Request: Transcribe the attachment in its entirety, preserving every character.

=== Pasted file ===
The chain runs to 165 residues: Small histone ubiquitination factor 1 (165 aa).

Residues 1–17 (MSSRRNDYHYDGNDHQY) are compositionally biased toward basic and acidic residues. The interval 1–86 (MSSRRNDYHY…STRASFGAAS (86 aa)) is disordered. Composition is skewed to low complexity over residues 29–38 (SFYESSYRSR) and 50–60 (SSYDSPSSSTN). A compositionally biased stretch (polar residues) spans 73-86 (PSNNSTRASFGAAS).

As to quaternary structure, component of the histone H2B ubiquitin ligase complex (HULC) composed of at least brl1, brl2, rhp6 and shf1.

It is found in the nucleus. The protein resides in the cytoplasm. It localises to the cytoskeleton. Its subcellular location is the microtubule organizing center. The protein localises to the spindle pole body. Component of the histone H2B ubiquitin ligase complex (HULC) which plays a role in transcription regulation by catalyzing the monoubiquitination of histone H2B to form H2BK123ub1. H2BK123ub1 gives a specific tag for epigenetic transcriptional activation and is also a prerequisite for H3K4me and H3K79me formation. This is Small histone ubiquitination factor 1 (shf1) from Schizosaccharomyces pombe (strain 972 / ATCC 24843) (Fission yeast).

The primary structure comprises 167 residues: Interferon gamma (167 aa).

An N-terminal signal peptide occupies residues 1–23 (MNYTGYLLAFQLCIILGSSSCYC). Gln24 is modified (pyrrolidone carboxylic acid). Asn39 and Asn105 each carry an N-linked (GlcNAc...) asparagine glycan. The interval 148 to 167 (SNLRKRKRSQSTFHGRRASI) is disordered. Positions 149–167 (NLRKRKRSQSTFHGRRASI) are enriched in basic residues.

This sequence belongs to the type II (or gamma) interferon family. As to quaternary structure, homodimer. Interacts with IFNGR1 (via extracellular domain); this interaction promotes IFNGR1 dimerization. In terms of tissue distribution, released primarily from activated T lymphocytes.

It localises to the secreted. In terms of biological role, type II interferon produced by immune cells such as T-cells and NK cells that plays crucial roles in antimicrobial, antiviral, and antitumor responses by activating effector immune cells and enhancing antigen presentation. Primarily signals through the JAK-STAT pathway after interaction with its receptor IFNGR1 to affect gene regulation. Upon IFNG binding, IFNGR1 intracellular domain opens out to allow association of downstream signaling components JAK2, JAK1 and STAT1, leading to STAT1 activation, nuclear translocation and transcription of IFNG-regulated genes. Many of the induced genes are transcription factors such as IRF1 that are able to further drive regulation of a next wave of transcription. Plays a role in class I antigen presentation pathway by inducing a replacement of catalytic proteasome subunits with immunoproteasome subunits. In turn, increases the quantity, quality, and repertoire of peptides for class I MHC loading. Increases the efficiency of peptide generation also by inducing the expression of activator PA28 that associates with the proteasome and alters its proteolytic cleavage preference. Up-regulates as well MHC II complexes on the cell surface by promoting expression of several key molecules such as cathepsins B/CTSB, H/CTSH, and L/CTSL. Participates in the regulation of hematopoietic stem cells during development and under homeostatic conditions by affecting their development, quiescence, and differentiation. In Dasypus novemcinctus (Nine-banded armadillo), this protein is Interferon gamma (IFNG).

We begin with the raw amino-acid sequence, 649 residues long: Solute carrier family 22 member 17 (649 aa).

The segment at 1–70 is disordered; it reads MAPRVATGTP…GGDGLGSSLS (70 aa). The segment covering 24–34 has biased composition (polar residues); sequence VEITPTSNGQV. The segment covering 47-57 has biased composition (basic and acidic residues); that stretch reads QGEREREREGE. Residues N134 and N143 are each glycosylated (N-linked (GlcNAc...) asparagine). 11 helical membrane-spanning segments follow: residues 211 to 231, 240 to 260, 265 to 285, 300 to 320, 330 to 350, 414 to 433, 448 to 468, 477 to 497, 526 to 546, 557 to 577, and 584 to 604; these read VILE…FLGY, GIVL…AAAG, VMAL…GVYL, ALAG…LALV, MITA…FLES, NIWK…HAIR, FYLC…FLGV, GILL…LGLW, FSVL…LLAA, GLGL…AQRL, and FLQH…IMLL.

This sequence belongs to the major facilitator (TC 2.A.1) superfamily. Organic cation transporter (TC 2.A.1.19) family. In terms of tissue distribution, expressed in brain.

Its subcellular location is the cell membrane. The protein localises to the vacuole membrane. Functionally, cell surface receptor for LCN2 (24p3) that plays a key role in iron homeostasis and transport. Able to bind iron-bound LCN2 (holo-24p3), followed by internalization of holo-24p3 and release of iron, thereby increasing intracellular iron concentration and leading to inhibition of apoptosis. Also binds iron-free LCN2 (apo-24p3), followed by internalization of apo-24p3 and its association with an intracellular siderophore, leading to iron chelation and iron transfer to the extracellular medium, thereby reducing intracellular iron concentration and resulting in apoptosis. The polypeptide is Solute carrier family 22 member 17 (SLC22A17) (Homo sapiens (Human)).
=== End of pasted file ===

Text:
The chain runs to 165 residues: Small histone ubiquitination factor 1 (165 aa).

Residues 1–17 (MSSRRNDYHYDGNDHQY) are compositionally biased toward basic and acidic residues. The interval 1–86 (MSSRRNDYHY…STRASFGAAS (86 aa)) is disordered. Composition is skewed to low complexity over residues 29–38 (SFYESSYRSR) and 50–60 (SSYDSPSSSTN). A compositionally biased stretch (polar residues) spans 73-86 (PSNNSTRASFGAAS).

As to quaternary structure, component of the histone H2B ubiquitin ligase complex (HULC) composed of at least brl1, brl2, rhp6 and shf1.

It is found in the nucleus. The protein resides in the cytoplasm. It localises to the cytoskeleton. Its subcellular location is the microtubule organizing center. The protein localises to the spindle pole body. Component of the histone H2B ubiquitin ligase complex (HULC) which plays a role in transcription regulation by catalyzing the monoubiquitination of histone H2B to form H2BK123ub1. H2BK123ub1 gives a specific tag for epigenetic transcriptional activation and is also a prerequisite for H3K4me and H3K79me formation. This is Small histone ubiquitination factor 1 (shf1) from Schizosaccharomyces pombe (strain 972 / ATCC 24843) (Fission yeast).

The primary structure comprises 167 residues: Interferon gamma (167 aa).

An N-terminal signal peptide occupies residues 1–23 (MNYTGYLLAFQLCIILGSSSCYC). Gln24 is modified (pyrrolidone carboxylic acid). Asn39 and Asn105 each carry an N-linked (GlcNAc...) asparagine glycan. The interval 148 to 167 (SNLRKRKRSQSTFHGRRASI) is disordered. Positions 149–167 (NLRKRKRSQSTFHGRRASI) are enriched in basic residues.

This sequence belongs to the type II (or gamma) interferon family. As to quaternary structure, homodimer. Interacts with IFNGR1 (via extracellular domain); this interaction promotes IFNGR1 dimerization. In terms of tissue distribution, released primarily from activated T lymphocytes.

It localises to the secreted. In terms of biological role, type II interferon produced by immune cells such as T-cells and NK cells that plays crucial roles in antimicrobial, antiviral, and antitumor responses by activating effector immune cells and enhancing antigen presentation. Primarily signals through the JAK-STAT pathway after interaction with its receptor IFNGR1 to affect gene regulation. Upon IFNG binding, IFNGR1 intracellular domain opens out to allow association of downstream signaling components JAK2, JAK1 and STAT1, leading to STAT1 activation, nuclear translocation and transcription of IFNG-regulated genes. Many of the induced genes are transcription factors such as IRF1 that are able to further drive regulation of a next wave of transcription. Plays a role in class I antigen presentation pathway by inducing a replacement of catalytic proteasome subunits with immunoproteasome subunits. In turn, increases the quantity, quality, and repertoire of peptides for class I MHC loading. Increases the efficiency of peptide generation also by inducing the expression of activator PA28 that associates with the proteasome and alters its proteolytic cleavage preference. Up-regulates as well MHC II complexes on the cell surface by promoting expression of several key molecules such as cathepsins B/CTSB, H/CTSH, and L/CTSL. Participates in the regulation of hematopoietic stem cells during development and under homeostatic conditions by affecting their development, quiescence, and differentiation. In Dasypus novemcinctus (Nine-banded armadillo), this protein is Interferon gamma (IFNG).

We begin with the raw amino-acid sequence, 649 residues long: Solute carrier family 22 member 17 (649 aa).

The segment at 1–70 is disordered; it reads MAPRVATGTP…GGDGLGSSLS (70 aa). The segment covering 24–34 has biased composition (polar residues); sequence VEITPTSNGQV. The segment covering 47-57 has biased composition (basic and acidic residues); that stretch reads QGEREREREGE. Residues N134 and N143 are each glycosylated (N-linked (GlcNAc...) asparagine). 11 helical membrane-spanning segments follow: residues 211 to 231, 240 to 260, 265 to 285, 300 to 320, 330 to 350, 414 to 433, 448 to 468, 477 to 497, 526 to 546, 557 to 577, and 584 to 604; these read VILE…FLGY, GIVL…AAAG, VMAL…GVYL, ALAG…LALV, MITA…FLES, NIWK…HAIR, FYLC…FLGV, GILL…LGLW, FSVL…LLAA, GLGL…AQRL, and FLQH…IMLL.

This sequence belongs to the major facilitator (TC 2.A.1) superfamily. Organic cation transporter (TC 2.A.1.19) family. In terms of tissue distribution, expressed in brain.

Its subcellular location is the cell membrane. The protein localises to the vacuole membrane. Functionally, cell surface receptor for LCN2 (24p3) that plays a key role in iron homeostasis and transport. Able to bind iron-bound LCN2 (holo-24p3), followed by internalization of holo-24p3 and release of iron, thereby increasing intracellular iron concentration and leading to inhibition of apoptosis. Also binds iron-free LCN2 (apo-24p3), followed by internalization of apo-24p3 and its association with an intracellular siderophore, leading to iron chelation and iron transfer to the extracellular medium, thereby reducing intracellular iron concentration and resulting in apoptosis. The polypeptide is Solute carrier family 22 member 17 (SLC22A17) (Homo sapiens (Human)).